In the years since, I have increasingly wondered how my Black classmates felt about the experience. Unlike white students like me, most of them likely did not need our classroom viewing to learn and feel the brutal reality of the history of lynching. As James Cone has written, Black Americans “cannot forget the terror of the lynching tree no matter how hard we try. It is buried deep in the living memory and psychology of the black experience in America.” If that’s the case, did Black students learn anything from viewing the spectacle of suffering that day? Or was it a potentially retraumatizing lesson they had to endure for my sake? I am curious if any Black students would have felt comfortable asking our white professor to opt out. And what did it feel like to view the photograph in a classroom surrounded by mostly white classmates? What, if any, were the lasting effects of viewing that image for Black students and other students of color?
Choosing (Not) to Show Harmful Images
Making a choice to teach with images that could potentially cause lasting harm should never be taken lightly. Images are powerful. Lynching photographs were originally created to dehumanize Black people, and they still can today. Harmful images that do not depict physical violence can also dehumanize. Instructors need to think critically about the merits and dangers of showing potentially harmful images before doing so. Such images can force students to sit with discomfort that is essential for learning. But classrooms should never be sites of “trauma porn.”
White male instructors like me need to be especially mindful of our positionality as we select images to show in class. If I do not carefully consider each image and the different ways it might be received by my diverse students, I can end up selecting images that unintentionally privilege the education of students who look like me. But the education of white students, even if it’s teaching them to give up “old ways of teaching and knowing,” cannot come at the expense of Black, Native, Latinx, Asian, or other students of color.
I recently experienced this dilemma while delivering a lecture on the history of the American West. The topic is not my specialty, but that’s normal when teaching the US history survey course. I initially included a photograph of the Wounded Knee Massacre in my powerpoint. I knew the image might be especially shocking for my white students who were more likely to be ignorant of the long and ugly history of native displacement. I hoped that the feeling of shock might disrupt the American exceptionalism that so many white kids like me grew up with.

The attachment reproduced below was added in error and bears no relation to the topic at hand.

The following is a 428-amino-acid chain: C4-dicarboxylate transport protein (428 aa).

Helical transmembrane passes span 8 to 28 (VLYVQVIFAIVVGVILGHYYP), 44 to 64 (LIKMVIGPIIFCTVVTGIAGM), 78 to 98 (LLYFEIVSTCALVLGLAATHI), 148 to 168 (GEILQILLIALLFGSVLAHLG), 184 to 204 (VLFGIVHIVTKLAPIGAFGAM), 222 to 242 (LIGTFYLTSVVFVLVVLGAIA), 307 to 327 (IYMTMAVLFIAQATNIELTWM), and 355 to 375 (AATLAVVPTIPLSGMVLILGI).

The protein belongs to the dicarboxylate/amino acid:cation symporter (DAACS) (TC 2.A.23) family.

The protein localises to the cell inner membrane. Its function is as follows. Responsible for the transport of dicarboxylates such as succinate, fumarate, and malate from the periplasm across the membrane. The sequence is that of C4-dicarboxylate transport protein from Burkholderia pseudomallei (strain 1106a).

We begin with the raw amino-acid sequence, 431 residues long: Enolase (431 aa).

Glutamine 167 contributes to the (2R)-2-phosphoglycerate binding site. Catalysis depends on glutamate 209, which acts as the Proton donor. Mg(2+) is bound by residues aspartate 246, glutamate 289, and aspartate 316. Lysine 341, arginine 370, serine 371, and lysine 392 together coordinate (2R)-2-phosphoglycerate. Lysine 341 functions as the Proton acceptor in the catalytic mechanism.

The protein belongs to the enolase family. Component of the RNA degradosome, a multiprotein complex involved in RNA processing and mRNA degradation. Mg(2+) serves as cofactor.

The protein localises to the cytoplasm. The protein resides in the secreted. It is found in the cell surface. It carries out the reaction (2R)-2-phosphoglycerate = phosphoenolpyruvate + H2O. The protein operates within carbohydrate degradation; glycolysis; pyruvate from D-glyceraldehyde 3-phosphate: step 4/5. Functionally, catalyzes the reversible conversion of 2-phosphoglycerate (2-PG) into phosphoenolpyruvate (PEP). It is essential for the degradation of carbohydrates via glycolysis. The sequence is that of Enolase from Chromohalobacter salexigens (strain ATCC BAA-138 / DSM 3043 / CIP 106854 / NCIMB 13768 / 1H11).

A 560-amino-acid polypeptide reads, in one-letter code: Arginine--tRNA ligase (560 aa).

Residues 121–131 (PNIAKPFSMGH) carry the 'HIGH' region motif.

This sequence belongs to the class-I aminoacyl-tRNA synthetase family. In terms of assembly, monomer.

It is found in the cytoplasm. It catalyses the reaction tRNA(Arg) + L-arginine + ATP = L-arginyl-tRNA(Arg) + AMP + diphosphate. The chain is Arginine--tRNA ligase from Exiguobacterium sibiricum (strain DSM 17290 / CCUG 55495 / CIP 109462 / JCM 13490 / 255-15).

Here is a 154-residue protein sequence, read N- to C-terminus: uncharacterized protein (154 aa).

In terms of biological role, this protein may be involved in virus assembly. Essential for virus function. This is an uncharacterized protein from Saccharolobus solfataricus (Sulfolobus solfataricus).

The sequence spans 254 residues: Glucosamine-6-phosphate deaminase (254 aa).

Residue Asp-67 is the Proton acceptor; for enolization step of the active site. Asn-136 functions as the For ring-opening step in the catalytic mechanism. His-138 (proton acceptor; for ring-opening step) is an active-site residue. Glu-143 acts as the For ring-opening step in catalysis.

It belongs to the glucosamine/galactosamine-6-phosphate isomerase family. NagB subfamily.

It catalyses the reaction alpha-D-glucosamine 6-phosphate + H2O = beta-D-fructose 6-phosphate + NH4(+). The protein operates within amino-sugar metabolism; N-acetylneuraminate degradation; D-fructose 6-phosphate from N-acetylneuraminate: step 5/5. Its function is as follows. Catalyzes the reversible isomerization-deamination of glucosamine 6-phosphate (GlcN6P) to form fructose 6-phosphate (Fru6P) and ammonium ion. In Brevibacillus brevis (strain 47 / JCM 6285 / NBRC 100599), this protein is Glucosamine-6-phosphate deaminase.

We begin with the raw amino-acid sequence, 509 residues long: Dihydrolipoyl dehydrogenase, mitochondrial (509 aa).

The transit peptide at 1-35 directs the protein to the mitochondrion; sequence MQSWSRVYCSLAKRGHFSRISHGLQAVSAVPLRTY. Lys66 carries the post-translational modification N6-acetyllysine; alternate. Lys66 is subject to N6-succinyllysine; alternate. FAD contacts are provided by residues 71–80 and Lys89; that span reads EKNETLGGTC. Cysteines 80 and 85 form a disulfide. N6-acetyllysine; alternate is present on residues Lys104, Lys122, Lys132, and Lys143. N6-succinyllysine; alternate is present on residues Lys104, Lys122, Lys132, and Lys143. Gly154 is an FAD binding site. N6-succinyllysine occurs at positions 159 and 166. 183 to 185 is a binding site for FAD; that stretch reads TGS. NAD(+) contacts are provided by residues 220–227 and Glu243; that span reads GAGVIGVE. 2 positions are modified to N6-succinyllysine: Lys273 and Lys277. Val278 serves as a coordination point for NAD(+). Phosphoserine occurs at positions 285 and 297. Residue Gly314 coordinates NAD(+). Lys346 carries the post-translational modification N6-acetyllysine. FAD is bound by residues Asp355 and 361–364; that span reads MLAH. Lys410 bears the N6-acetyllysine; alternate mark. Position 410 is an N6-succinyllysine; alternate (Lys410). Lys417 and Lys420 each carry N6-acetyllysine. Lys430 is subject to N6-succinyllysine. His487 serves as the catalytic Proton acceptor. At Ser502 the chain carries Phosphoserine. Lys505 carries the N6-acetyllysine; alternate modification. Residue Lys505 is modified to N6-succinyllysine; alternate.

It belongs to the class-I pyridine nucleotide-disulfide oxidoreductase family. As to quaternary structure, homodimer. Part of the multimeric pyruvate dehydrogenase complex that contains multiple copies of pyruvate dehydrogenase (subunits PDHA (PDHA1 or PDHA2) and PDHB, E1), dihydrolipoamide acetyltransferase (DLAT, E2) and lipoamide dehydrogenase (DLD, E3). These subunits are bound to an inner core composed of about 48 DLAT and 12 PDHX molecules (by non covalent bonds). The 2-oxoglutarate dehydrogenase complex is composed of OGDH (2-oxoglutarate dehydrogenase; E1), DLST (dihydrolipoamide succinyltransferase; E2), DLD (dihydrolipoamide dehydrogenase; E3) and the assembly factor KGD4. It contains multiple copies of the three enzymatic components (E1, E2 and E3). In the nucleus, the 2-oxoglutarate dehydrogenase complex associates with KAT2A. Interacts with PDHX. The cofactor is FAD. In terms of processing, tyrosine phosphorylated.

Upon reflection, however, I decided to replace the image with a recording of a powerful poem by Autumn D. White Eyes about the struggle to commemorate ancestors who died at Wounded Knee. As the poem ended, I faded in Raye Zaragoza’s song about the Standing Rock protests, “In the River.” I hoped the song’s instrumental opening would provide students the space to let Autumn D. White Eyes’ words sink in, as well as to encourage students to draw connections between the past and the present.
The experience reminded me that giving careful consideration to the images I show in class can be challenging. It took one Google search to find the disturbing Wounded Knee photograph. It took significantly more intentionality to find the poem and song. But I am so glad I took the time to think it through and make the change. By replacing the shocking image with the poem and song, I highlighted Native resilience rather than the spectacle of Native pain.
How to Show Harmful Images
In the moments when teachers do decide to show potentially harmful images, we need to think critically about how to do so. As a graduate instructor for an American Studies course taught by Grace Hale, I observed a potential model for how to do so while maintaining what Catherine Denial has called a “pedagogy of kindness.” The class before she discussed the images, Hale warned students what was coming, and she told students they could miss without penalty if they felt it would be too traumatic. She provided ample context to help students understand the photographs, and she focused her lecture not on Black suffering but on the crusading Black journalist and activist, Ida B. Wells. Furthermore, Hale encouraged TA’s like me to reserve time in the following discussion section for students to reflect on the learning experience, an experience Maggie Melo has described as a “time for healing.” In a smaller environment, students were able to process what they had seen and learned.
Precautions such as these do not eliminate the inherent risks of showing potentially harmful images. But they do serve an essential purpose: by leading with care and context, instructors can help minimize the images’ potential harm.
- Ask yourself if showing the potentially harmful image is truly necessary. Does presenting such images prioritize the learning experiences of white students over their classmates of color? Are there ways you can convey similar ideas without showing the image?
- Reflect on how these images fit with the rest of your course. Are most of your discussions of marginalized groups focused on pain and trauma? If so, consider how you might emphasize narratives or images of resistance, resilience, or joy.
- Provide students a chance to opt-out of the in-class viewing. Better yet, due to classroom power dynamics, try framing this as an “opt-in” rather than an “opt-out” experience. Try listing that day as “optional” on the syllabus or consider scheduling a time outside of your regular class session.
- Prepare your students beforehand. Provide ample context for what students will be seeing before presenting the images. Again, this context can frame how your students experience these images and help undermine their dehumanizing potential.
- Clearly state and contextualize the dehumanizing work that the image is doing. Remind students of the personhood of those being represented in the image.
- Maintain a posture of care. Share about your experience viewing the image and acknowledge that the experience of viewing the image will be different for different people. Though it can be harder in larger classes, be sure to check-in with your students before, during, and after the experience. Consider using small groups or “free writes” to provide students a more intimate space to process what they are learning.
- Keep working at it. Giving careful consideration to the images you use in class takes time and persistence, but it’s worth it!